(Photo: Florida State Parks)
We’ll admit, Tallahasseeans reflexively get a little nervous when Florida officials start talking about running state government like a business.
It’s not a business. There are things in state administration that business can help with, and certainly business efficiencies can improve public services, but making a buck is not what government is about.
That’s why Floridians should be very wary of the current push by the Department of Environmental Protection to squeeze some profit out of state parks. DEP wouldn’t phrase it quite that way, but what other reason can there be for allowing increased logging, cattle grazing and hunting in the state’s roughly 800,000 acres of park lands?
DEP Secretary Jon Steverson says the concerns of environmentalists and many citizens who enjoy Florida’s natural beauty are overblown. He expressed surprise at “people who are taking very small pieces of information and twisting it into something that it’s simply not.”
Well, if Gov. Rick Scott and his administration did not have such an “anything for a buck” reputation, a lot of people would not believe “DEP” stands for “Don’t Expect Protection.” If the department hadn’t ordered its employees not to use the terms “climate change,” “global warming” or “sustainability,” perhaps we wouldn’t have this nagging suspicion that Florida’s fragile environment is in the hands of vandals.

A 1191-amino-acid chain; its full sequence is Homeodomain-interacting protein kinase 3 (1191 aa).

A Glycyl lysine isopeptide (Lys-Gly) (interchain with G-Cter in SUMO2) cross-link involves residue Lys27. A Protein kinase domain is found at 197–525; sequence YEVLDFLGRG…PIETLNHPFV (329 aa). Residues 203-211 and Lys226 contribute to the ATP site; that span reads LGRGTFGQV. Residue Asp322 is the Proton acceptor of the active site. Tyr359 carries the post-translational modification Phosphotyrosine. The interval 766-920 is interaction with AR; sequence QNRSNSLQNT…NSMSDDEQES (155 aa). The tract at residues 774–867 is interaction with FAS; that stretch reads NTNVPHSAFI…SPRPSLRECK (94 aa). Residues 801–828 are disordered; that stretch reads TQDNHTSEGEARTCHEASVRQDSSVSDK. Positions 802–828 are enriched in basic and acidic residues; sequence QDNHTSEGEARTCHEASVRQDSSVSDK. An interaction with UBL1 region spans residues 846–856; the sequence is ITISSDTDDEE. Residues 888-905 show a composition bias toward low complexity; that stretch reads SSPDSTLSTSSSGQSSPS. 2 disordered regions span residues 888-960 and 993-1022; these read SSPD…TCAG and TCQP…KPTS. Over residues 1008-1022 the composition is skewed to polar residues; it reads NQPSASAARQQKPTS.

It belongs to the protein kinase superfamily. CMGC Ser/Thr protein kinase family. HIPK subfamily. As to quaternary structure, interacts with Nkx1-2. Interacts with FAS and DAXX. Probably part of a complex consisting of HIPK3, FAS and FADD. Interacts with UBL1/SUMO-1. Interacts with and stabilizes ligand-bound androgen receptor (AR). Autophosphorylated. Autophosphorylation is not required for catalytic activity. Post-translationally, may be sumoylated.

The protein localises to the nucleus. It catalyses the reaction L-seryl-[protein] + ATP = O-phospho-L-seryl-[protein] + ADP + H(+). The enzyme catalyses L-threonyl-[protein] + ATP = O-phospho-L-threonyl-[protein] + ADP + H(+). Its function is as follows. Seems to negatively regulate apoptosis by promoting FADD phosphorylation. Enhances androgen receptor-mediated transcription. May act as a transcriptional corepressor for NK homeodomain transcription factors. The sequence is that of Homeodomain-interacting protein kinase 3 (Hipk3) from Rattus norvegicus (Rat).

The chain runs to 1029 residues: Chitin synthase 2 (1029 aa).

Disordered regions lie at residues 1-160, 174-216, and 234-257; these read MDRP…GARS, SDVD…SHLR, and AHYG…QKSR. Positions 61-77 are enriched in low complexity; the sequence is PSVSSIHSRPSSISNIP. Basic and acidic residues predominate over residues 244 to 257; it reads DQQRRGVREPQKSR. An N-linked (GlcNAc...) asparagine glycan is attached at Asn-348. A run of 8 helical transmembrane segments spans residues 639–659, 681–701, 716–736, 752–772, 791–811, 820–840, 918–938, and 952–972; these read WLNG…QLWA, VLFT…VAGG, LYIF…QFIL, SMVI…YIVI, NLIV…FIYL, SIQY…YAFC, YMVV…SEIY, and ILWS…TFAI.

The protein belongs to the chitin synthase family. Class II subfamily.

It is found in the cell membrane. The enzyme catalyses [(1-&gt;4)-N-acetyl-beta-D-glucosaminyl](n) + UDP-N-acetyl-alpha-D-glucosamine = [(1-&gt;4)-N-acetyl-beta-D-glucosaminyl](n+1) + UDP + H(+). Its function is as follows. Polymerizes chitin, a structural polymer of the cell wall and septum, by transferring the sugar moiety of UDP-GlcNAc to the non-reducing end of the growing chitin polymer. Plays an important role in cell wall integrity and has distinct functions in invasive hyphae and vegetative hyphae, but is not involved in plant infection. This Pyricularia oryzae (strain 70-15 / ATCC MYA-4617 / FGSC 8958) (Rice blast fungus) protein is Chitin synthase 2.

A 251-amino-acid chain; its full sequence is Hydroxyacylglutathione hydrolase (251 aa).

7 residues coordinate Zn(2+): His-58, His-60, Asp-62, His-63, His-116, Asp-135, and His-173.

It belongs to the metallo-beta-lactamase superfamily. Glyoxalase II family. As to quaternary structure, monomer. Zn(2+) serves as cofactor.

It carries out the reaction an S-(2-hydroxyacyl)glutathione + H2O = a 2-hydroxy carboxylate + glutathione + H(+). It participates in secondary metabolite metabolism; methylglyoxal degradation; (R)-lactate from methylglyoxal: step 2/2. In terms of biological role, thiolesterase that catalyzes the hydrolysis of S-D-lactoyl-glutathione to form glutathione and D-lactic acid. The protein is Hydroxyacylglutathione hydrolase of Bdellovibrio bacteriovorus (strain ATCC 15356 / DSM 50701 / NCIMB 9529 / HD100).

Scott and the Legislature are the guys who looted Amendment 1, the land-acquisition amendment approved by three out of four Florida voters just last November. That’s the “Florida Land and Water Legacy” mandate – put on the ballot and passed over the opposition of state leaders – requiring the state to spend one-third of real estate development taxes for conservation purposes.
Of course, legislators who like campaign contributions from developers get to decide what constitutes “conservation” – which is like letting Bonnie and Clyde make banking policy […]